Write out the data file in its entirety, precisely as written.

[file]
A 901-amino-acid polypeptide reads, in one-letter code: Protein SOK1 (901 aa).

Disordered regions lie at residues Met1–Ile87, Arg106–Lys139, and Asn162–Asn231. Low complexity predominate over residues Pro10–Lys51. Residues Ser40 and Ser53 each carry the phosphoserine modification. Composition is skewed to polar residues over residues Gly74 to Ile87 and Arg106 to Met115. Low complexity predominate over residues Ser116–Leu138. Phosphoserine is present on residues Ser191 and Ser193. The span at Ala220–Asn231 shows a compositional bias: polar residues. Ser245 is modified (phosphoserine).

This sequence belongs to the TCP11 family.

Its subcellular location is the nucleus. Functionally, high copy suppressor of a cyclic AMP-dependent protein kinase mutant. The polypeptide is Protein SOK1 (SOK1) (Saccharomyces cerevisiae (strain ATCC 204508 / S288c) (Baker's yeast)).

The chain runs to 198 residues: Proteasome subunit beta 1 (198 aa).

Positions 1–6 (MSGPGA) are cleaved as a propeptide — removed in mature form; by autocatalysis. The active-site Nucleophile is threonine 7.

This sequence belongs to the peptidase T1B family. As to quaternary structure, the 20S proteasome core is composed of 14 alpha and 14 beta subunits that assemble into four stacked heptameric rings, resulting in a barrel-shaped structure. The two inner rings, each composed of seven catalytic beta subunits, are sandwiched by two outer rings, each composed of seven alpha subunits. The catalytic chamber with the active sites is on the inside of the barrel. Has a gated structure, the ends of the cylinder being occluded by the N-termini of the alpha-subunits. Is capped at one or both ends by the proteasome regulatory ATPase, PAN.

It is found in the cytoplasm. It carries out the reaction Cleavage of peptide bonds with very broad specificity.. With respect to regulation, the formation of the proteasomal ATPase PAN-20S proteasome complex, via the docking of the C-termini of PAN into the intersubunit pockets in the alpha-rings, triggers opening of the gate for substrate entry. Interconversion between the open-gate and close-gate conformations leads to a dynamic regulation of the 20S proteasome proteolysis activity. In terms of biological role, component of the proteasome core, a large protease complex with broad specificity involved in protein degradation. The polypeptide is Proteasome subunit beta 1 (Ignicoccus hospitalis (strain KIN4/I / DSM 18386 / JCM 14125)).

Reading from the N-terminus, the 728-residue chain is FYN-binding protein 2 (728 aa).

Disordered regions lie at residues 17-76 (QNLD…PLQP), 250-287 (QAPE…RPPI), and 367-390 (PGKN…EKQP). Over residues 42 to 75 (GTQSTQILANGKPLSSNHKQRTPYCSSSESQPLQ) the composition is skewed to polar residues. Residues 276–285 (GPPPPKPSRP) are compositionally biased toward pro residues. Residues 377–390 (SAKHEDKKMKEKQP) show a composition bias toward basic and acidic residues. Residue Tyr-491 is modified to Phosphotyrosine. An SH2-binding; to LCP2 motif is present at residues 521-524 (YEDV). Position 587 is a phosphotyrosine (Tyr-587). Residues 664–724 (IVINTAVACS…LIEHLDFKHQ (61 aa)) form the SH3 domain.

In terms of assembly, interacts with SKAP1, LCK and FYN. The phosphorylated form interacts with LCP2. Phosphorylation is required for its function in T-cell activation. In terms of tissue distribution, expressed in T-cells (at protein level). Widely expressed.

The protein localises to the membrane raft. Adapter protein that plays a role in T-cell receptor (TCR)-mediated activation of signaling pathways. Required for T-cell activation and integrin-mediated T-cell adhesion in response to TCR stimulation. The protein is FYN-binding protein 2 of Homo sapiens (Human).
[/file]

A 901-amino-acid polypeptide reads, in one-letter code: Protein SOK1 (901 aa).

Disordered regions lie at residues Met1–Ile87, Arg106–Lys139, and Asn162–Asn231. Low complexity predominate over residues Pro10–Lys51. Residues Ser40 and Ser53 each carry the phosphoserine modification. Composition is skewed to polar residues over residues Gly74 to Ile87 and Arg106 to Met115. Low complexity predominate over residues Ser116–Leu138. Phosphoserine is present on residues Ser191 and Ser193. The span at Ala220–Asn231 shows a compositional bias: polar residues. Ser245 is modified (phosphoserine).

This sequence belongs to the TCP11 family.

Its subcellular location is the nucleus. Functionally, high copy suppressor of a cyclic AMP-dependent protein kinase mutant. The polypeptide is Protein SOK1 (SOK1) (Saccharomyces cerevisiae (strain ATCC 204508 / S288c) (Baker's yeast)).

The chain runs to 198 residues: Proteasome subunit beta 1 (198 aa).

Positions 1–6 (MSGPGA) are cleaved as a propeptide — removed in mature form; by autocatalysis. The active-site Nucleophile is threonine 7.

This sequence belongs to the peptidase T1B family. As to quaternary structure, the 20S proteasome core is composed of 14 alpha and 14 beta subunits that assemble into four stacked heptameric rings, resulting in a barrel-shaped structure. The two inner rings, each composed of seven catalytic beta subunits, are sandwiched by two outer rings, each composed of seven alpha subunits. The catalytic chamber with the active sites is on the inside of the barrel. Has a gated structure, the ends of the cylinder being occluded by the N-termini of the alpha-subunits. Is capped at one or both ends by the proteasome regulatory ATPase, PAN.

It is found in the cytoplasm. It carries out the reaction Cleavage of peptide bonds with very broad specificity.. With respect to regulation, the formation of the proteasomal ATPase PAN-20S proteasome complex, via the docking of the C-termini of PAN into the intersubunit pockets in the alpha-rings, triggers opening of the gate for substrate entry. Interconversion between the open-gate and close-gate conformations leads to a dynamic regulation of the 20S proteasome proteolysis activity. In terms of biological role, component of the proteasome core, a large protease complex with broad specificity involved in protein degradation. The polypeptide is Proteasome subunit beta 1 (Ignicoccus hospitalis (strain KIN4/I / DSM 18386 / JCM 14125)).

Reading from the N-terminus, the 728-residue chain is FYN-binding protein 2 (728 aa).

Disordered regions lie at residues 17-76 (QNLD…PLQP), 250-287 (QAPE…RPPI), and 367-390 (PGKN…EKQP). Over residues 42 to 75 (GTQSTQILANGKPLSSNHKQRTPYCSSSESQPLQ) the composition is skewed to polar residues. Residues 276–285 (GPPPPKPSRP) are compositionally biased toward pro residues. Residues 377–390 (SAKHEDKKMKEKQP) show a composition bias toward basic and acidic residues. Residue Tyr-491 is modified to Phosphotyrosine. An SH2-binding; to LCP2 motif is present at residues 521-524 (YEDV). Position 587 is a phosphotyrosine (Tyr-587). Residues 664–724 (IVINTAVACS…LIEHLDFKHQ (61 aa)) form the SH3 domain.

In terms of assembly, interacts with SKAP1, LCK and FYN. The phosphorylated form interacts with LCP2. Phosphorylation is required for its function in T-cell activation. In terms of tissue distribution, expressed in T-cells (at protein level). Widely expressed.

The protein localises to the membrane raft. Adapter protein that plays a role in T-cell receptor (TCR)-mediated activation of signaling pathways. Required for T-cell activation and integrin-mediated T-cell adhesion in response to TCR stimulation. The protein is FYN-binding protein 2 of Homo sapiens (Human).